Peter Ben Embarek, a member of the World Health Organisation (WHO) team tasked with investigating the origins of the coronavirus disease (COVID-19), is shown on Feb. 10 in Wuhan, Hubei province in China. (Aly Song/Reuters)

The leader of the four-week WHO mission to China, Peter Ben Embarek, said on Tuesday he was not pressed to remove anything from its final report, though he did admit there was some difficulty in accessing raw data

It is "perfectly possible" COVID-19 cases were circulating in November or October 2019 around Wuhan, Embarek said, potentially leading to the disease spreading abroad earlier than has been documented.

Lab leak considered least likely possibility

The report acknowledges that there is literature suggesting SARS-CoV-2, the virus that causes the coronavirus disease, may have been circulating earlier as indicated by sewage testing in Spain and Italy. But officials at Tuesday's news conference said the methodology of those studies need more scrutiny.

Dominic Dwyer, a WHO mission expert, said there was "no obvious evidence" that any Wuhan-area labs were involved in the outbreak.

Some members of former U.S. President Donald Trump's administration have promoted a lab leak theory, though they have not provided specific evidence to support their supposition.

READ | WHO report on origins of SARS-CoV-2:

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Three laboratories in Wuhan working with coronaviruses had "well-managed," high-quality biosafety levels, and there had been no reports of compatible respiratory illness among staff during the preceding months, the report said.

Nor had they tested positive for the SARS-CoV-2 virus in subsequent blood screening for antibodies, the report said.

The report also discusses evidence — supporting or conflicting — for two other possibilities.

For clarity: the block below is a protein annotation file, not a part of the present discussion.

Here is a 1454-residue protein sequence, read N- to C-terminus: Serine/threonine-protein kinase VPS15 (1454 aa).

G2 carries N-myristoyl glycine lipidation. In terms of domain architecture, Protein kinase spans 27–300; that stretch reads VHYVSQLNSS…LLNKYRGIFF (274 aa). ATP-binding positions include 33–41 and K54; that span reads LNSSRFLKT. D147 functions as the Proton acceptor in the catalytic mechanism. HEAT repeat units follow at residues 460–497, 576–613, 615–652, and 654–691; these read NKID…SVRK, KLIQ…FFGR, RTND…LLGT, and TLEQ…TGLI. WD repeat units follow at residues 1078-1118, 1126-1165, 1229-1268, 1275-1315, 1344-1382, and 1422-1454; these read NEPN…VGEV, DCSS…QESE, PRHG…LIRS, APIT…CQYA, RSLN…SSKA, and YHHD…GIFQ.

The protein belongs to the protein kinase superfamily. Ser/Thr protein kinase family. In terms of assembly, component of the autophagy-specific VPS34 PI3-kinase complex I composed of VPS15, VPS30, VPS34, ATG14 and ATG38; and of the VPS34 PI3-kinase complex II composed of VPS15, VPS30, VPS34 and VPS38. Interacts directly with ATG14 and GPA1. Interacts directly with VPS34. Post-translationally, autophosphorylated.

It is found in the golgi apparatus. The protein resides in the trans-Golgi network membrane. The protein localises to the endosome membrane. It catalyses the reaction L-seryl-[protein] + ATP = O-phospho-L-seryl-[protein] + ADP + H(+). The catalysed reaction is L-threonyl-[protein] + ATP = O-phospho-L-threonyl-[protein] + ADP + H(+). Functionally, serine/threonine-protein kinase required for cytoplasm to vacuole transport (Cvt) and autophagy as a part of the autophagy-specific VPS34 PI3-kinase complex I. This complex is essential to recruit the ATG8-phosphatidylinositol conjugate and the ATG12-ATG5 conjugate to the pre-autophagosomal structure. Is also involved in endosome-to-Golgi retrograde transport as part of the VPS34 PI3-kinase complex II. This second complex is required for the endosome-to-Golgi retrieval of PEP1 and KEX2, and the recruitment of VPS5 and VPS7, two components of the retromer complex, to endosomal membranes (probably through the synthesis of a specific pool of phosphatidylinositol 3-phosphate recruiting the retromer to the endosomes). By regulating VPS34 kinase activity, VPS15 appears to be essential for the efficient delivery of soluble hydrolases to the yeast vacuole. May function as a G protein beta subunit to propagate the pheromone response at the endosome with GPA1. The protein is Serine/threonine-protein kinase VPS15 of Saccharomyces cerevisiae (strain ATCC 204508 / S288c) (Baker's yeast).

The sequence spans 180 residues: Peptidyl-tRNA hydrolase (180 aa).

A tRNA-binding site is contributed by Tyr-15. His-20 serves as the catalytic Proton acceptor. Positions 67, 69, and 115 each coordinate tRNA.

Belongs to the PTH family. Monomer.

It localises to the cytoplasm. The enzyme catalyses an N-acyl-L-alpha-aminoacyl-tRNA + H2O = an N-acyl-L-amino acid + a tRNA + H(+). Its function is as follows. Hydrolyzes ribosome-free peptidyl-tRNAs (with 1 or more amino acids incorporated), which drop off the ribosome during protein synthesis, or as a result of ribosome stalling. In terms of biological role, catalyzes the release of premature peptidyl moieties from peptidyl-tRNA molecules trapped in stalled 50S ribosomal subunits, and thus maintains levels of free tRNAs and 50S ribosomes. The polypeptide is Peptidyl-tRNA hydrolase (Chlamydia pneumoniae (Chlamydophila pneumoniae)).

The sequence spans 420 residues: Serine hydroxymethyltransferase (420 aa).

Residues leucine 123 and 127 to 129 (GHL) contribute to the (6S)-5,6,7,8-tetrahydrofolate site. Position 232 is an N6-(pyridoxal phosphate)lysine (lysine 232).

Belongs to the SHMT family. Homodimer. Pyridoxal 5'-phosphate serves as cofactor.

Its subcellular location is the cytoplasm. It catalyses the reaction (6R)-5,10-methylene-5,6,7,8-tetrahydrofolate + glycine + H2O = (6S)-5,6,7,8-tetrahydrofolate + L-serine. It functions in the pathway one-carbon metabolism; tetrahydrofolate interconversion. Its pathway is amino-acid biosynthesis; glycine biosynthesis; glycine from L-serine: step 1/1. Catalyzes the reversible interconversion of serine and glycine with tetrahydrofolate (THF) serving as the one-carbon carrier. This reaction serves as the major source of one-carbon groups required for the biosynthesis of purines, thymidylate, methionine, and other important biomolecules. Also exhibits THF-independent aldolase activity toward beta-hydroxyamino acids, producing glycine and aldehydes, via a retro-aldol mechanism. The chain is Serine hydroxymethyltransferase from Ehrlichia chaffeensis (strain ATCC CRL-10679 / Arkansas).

Direct spread from bats to humans was considered as possible, while potential spread through "cold-chain" food products was considered possible but not likely.

White House urges more action from WHO

The White House on Tuesday urged WHO to take additional steps to determine the origins of COVID-19 in its own comment.

"There's a second stage in this process that we believe should be led by international and independent experts. They should have unfettered access to data. They should be able to ask questions of people who are on the ground at this point in time, and that's a step the WHO could take," White House press secretary Jen Psaki told reporters.

WATCH \ WHO last month says it believes lab leak theory unlikely:

WHO team appears to rule out Chinese lab as source of coronavirus

7 months ago
Dr. Peter Ben Embarek, a World Health Organization expert who is part of the team investigating the origins of the novel coronavirus, says it is 'extremely unlikely' the virus came from a lab in Wuhan, China. 0:36

Earlier Tuesday, more than 20 heads of government and global agencies in a commentary published Tuesday called for an international treaty for pandemic preparedness that they say will protect future generations in the wake of COVID-19.

But there were few details to explain how such an agreement might actually compel countries to act more co-operatively.

With files from CBC News